CU Denver’s Affinity Groups Focus on Creating Strong Sense of Belonging on Campus  
A musical performance at the 2023 Black Student and Faculty Association Dinner.

CU Denver’s Affinity Groups Focus on Creating Strong Sense of Belonging on Campus  

Plus, get involved with the new LGBTQ+ affinity group this spring.

February 27, 2024

At CU Denver, we know that building a community starts with our individual experiences but is strengthened when we find connections between the things that make us unique. And, as a university that aims to be an equity-serving leader in higher education, CU Denver knows that creating a strong sense of belonging and community are critical not only for a good workplace but to best serve our diverse students.  

To support that, the university launched several affinity groups on campus in 2022. Affinity groups are focused on voluntary association based on shared identity, background, interest, allyship, and/or goals. And, this semester, the Office for Diversity, Equity, and Inclusion (DEI) is supporting events and work by the affinity groups with modest budgets and senior-level support to help build a strong sense of community and provide professional development, educational, and leadership opportunities for all members of the campus community. 

“One of our goals is to provide professional and leadership development to see our faculty and staff progress through career ladders, and this is one way to do it,” said Antonio Farias, the Vice Chancellor for DEI. “And in case there is any doubt, membership in affinity groups is open to all CU Denver employees. Our office is providing executive level support, but the groups will create their futures by engaging with faculty and staff across campus to organically create a sense of belonging that aligns with our mission to serve our amazing student body.”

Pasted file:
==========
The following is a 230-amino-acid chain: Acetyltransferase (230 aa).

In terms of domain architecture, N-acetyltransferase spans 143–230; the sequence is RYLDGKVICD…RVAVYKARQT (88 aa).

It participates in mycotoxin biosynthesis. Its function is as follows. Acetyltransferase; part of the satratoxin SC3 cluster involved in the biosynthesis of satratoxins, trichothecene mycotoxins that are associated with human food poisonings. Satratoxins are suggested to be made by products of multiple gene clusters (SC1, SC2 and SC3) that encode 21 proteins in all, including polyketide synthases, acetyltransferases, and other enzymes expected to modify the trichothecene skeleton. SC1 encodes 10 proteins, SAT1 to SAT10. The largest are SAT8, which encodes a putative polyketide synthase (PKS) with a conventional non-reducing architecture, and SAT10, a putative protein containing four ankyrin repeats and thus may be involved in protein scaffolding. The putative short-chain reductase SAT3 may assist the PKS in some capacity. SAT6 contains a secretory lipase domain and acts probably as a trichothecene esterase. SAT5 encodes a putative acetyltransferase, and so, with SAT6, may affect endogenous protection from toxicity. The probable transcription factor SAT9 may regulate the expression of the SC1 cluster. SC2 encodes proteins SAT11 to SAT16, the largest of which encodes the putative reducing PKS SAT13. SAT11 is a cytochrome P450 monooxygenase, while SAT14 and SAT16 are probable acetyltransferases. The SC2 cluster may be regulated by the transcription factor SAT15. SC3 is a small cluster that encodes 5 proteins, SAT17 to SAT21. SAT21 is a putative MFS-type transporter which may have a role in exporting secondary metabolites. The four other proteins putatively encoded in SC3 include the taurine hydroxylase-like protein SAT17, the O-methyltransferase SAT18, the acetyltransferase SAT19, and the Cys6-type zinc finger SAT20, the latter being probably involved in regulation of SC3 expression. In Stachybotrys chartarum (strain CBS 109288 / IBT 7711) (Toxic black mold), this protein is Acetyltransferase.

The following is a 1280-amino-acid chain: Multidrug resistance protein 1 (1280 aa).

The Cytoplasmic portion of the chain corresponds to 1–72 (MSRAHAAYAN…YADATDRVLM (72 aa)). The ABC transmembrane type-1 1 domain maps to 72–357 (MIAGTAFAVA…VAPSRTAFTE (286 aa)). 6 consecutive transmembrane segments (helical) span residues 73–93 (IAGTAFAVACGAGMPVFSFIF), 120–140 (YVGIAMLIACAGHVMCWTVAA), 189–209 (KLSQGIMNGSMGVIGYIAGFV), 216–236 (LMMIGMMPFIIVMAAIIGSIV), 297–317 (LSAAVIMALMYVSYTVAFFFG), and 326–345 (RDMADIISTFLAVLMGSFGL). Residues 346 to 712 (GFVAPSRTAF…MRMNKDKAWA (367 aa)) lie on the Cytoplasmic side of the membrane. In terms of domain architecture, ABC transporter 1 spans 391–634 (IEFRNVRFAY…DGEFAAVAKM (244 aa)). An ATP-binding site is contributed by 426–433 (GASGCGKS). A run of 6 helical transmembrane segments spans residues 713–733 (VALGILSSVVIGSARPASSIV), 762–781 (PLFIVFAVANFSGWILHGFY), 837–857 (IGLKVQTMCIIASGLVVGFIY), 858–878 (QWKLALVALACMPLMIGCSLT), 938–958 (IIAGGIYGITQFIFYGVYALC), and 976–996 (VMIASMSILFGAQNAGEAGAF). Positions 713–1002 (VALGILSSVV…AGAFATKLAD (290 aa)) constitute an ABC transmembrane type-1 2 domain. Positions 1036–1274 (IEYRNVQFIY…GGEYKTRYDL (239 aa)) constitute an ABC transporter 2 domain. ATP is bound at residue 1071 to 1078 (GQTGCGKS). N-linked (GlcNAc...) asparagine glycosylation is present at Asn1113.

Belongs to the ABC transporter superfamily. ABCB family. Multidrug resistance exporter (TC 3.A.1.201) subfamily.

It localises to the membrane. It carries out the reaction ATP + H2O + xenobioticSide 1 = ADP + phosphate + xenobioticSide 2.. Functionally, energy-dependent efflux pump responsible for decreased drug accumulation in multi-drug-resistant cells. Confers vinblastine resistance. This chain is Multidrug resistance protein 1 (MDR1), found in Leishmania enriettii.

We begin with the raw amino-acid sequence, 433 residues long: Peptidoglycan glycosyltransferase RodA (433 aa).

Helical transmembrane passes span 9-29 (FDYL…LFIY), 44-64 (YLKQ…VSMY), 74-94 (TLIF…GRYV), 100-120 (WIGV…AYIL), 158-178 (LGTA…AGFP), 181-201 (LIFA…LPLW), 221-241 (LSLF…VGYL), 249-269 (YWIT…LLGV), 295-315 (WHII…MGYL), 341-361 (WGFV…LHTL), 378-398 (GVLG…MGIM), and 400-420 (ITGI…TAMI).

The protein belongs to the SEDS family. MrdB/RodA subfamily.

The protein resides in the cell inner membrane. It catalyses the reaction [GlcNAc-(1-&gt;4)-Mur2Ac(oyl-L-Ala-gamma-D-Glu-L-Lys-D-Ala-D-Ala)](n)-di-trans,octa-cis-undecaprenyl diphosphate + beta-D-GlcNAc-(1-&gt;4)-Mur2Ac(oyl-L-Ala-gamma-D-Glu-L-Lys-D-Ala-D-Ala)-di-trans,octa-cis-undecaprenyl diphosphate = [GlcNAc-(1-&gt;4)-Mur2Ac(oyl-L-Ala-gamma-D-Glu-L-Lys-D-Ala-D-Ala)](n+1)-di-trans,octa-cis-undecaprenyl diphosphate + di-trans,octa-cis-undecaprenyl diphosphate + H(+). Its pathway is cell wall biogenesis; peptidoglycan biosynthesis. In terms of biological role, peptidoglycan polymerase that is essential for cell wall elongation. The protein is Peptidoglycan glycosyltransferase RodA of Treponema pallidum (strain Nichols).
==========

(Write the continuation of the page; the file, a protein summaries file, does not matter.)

Sense of Belonging 

Creating a safe place to share similar experiences and build a sense of belonging is what led College of Architecture and Planning Assistant Dean Leo Darnell to volunteer to lead CU Denver’s newest affinity group, called LGBTQ+.  

When he arrived in the Mile High City two decades ago for work and to enroll in the Master of Architecture program at CU Denver, Darnell immediately got involved in the Denver’s LGBTQ+ community, including volunteering at the The Center on Colfax. “There is discrimination and barriers to well-being for many members of the LGBTQ+ community,” Darnell said. “My goal [was] to help build a network where people feel safe to share and express their experiences and challenges.  

He is still committed to that work today. “My hope is together we’ll identify issues and then find resources so we can, over time, create a network for community engagement, a venue for educational opportunities, and support professional growth for our CU Denver LBTQ+ community,” Darnell said.  

To start, Darnell and colleague Lauren Stewart, an internship coordinator for the Experiential Learning Center, have planned a Feb. 27 open house at noon in the CU Denver Building, room 340, and a virtual session on Feb. 28 (email LGBTQAF@ucdenver.edu for more information). “It’s a no-pressure event,” Darnell said. “It’s to let interested faculty and staff know we are here, share what we are thinking, and hear from potential members about what they would like the group to do on campus.” 

Breaking Down Silos 

For Erick Chavez, who co-leads CU Denver’s Latinx affinity group with Assistant Professor of Sociology Edelina Burciaga, his work is all about breaking down silos and helping faculty and staff feel less isolated. 

Chavez, an academic advisor in the College of Liberal Arts and Sciences, joined the Latinx affinity group because he often hears other colleagues talk about feeling isolated or even missing events because they simply didn’t hear about social and professional opportunities. “Within my office in CLAS, there’s a strong sense of belonging,” Chavez said. “But I don’t see that everywhere. When I heard about this group and met Edelina, I was in.” 

The first official act of the Latinx affinity group was to get CU Denver reinstated in the Colorado Coalition for the Educational Advancement of Latinx (CoCEAL), which brings together education groups dedicated to providing greater access to higher education for all students, with a specific concentration on Latinx students throughout the education pipeline in Colorado. Burciaga said that the statewide group shares best practices to support student success. She added that connections like this are important because they allow us to work with our colleagues internally and to talk to other professionals outside of the university to benefit from collective knowledge.